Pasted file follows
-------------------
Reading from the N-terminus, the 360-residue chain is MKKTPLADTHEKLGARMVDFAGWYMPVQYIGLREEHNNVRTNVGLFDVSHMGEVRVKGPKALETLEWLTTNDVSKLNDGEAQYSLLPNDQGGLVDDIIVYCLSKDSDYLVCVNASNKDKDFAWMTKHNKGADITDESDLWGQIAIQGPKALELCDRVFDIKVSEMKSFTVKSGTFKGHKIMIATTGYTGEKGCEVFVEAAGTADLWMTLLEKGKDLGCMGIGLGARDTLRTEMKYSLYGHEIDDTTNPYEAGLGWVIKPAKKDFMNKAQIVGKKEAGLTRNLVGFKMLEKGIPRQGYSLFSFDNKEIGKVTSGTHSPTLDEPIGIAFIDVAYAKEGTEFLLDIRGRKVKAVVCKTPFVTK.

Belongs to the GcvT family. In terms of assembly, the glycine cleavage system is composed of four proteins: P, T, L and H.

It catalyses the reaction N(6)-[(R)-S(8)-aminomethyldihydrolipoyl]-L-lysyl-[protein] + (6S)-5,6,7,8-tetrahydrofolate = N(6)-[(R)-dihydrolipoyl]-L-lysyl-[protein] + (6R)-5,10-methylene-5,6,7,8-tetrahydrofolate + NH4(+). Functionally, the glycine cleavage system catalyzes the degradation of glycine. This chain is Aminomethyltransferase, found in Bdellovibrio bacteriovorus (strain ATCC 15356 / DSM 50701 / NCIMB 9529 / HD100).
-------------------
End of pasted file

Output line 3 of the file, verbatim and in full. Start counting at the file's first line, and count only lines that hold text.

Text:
It catalyses the reaction N(6)-[(R)-S(8)-aminomethyldihydrolipoyl]-L-lysyl-[protein] + (6S)-5,6,7,8-tetrahydrofolate = N(6)-[(R)-dihydrolipoyl]-L-lysyl-[protein] + (6R)-5,10-methylene-5,6,7,8-tetrahydrofolate + NH4(+). Functionally, the glycine cleavage system catalyzes the degradation of glycine. This chain is Aminomethyltransferase, found in Bdellovibrio bacteriovorus (strain ATCC 15356 / DSM 50701 / NCIMB 9529 / HD100).